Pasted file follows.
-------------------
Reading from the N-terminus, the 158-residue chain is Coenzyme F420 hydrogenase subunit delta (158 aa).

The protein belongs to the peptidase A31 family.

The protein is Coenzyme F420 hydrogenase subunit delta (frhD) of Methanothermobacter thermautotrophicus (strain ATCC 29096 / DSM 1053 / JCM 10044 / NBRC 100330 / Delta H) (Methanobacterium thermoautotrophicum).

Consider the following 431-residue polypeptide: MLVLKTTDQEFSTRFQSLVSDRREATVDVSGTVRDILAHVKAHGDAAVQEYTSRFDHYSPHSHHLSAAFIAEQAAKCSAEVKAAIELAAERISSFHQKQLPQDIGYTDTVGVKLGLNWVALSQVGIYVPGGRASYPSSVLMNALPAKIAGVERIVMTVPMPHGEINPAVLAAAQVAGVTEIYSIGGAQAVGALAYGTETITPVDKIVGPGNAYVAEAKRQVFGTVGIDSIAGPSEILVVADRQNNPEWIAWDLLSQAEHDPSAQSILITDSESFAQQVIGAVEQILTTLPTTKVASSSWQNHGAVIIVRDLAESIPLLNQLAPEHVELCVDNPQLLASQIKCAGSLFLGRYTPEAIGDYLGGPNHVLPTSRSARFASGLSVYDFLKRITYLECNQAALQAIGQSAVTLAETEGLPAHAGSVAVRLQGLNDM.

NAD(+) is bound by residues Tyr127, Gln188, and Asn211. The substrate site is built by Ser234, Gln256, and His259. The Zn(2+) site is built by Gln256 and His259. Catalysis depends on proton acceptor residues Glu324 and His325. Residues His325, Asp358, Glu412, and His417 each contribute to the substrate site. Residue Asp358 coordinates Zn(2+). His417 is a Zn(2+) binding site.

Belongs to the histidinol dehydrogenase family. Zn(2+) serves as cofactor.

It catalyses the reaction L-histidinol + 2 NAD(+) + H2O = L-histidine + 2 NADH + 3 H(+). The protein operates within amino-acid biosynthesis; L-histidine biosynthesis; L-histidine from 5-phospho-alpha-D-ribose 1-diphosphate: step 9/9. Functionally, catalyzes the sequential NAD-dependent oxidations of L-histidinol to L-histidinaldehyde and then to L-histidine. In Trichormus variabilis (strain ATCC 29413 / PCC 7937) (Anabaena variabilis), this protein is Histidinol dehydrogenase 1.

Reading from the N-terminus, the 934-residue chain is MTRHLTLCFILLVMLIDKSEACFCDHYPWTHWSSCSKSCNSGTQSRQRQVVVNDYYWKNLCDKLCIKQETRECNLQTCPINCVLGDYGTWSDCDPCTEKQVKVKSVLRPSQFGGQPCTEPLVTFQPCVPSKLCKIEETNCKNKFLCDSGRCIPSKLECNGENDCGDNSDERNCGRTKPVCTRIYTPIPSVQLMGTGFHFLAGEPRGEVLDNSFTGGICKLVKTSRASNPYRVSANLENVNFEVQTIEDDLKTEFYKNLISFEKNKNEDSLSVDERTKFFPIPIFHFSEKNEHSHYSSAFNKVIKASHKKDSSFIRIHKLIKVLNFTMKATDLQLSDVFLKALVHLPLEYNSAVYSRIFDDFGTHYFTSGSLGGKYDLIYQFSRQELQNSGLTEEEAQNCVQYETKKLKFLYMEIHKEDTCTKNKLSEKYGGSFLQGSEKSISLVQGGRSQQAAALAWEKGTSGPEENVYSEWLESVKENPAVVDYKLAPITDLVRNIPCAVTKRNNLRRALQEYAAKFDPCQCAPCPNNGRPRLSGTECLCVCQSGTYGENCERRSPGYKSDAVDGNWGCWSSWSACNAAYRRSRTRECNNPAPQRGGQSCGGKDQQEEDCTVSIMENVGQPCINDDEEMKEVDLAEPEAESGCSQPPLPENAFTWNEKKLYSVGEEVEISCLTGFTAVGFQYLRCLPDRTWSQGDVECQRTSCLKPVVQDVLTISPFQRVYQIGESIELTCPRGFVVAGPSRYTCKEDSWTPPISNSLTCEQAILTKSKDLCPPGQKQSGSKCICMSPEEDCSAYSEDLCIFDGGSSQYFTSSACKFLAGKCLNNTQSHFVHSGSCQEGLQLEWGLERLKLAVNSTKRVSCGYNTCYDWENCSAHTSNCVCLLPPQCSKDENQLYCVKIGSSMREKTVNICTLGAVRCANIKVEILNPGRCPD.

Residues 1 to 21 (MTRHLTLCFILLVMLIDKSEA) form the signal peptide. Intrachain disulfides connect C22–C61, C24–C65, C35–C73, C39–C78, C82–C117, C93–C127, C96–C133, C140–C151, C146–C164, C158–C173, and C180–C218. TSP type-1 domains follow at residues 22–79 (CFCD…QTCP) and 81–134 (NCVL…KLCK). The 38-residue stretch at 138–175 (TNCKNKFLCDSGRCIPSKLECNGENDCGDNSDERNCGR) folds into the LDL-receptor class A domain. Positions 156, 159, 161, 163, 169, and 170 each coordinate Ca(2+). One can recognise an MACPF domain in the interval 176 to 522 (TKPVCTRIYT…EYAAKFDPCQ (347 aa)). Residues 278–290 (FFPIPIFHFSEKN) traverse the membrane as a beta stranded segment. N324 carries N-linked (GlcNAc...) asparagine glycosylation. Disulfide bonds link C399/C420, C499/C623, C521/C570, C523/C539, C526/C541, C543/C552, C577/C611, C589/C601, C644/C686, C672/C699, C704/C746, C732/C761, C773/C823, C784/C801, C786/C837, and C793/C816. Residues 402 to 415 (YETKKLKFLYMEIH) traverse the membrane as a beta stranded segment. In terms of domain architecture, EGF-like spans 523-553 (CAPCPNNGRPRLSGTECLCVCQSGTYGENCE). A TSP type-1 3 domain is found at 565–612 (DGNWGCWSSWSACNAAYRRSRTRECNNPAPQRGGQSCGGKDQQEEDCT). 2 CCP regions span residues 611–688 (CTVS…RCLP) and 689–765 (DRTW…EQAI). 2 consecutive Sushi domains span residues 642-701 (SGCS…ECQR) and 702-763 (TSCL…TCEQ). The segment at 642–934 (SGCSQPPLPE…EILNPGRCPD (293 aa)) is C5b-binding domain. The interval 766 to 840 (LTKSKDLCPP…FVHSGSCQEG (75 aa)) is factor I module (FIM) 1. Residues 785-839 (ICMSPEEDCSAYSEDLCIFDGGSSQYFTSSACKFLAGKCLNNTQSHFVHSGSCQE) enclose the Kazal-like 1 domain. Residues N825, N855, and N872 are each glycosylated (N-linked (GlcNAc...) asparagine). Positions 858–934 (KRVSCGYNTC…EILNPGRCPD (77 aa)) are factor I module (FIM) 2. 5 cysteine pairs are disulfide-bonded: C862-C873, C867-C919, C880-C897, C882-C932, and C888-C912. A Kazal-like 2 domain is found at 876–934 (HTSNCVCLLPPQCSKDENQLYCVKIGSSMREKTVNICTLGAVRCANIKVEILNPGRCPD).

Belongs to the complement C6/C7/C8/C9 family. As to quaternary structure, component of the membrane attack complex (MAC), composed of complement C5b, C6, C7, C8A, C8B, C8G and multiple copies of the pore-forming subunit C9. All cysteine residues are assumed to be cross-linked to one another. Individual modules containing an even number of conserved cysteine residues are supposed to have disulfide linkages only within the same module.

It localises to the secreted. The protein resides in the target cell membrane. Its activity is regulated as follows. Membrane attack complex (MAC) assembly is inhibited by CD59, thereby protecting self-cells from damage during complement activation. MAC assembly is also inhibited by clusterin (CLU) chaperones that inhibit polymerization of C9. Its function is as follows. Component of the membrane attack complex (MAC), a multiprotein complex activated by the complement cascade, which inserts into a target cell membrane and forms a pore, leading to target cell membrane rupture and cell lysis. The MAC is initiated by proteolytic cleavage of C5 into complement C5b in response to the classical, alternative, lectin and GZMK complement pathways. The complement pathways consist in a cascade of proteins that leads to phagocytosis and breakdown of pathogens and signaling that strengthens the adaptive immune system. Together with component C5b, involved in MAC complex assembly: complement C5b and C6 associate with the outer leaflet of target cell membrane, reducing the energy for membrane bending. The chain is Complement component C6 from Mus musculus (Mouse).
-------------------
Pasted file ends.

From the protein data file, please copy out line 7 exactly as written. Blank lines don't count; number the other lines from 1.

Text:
It catalyses the reaction L-histidinol + 2 NAD(+) + H2O = L-histidine + 2 NADH + 3 H(+). The protein operates within amino-acid biosynthesis; L-histidine biosynthesis; L-histidine from 5-phospho-alpha-D-ribose 1-diphosphate: step 9/9. Functionally, catalyzes the sequential NAD-dependent oxidations of L-histidinol to L-histidinaldehyde and then to L-histidine. In Trichormus variabilis (strain ATCC 29413 / PCC 7937) (Anabaena variabilis), this protein is Histidinol dehydrogenase 1.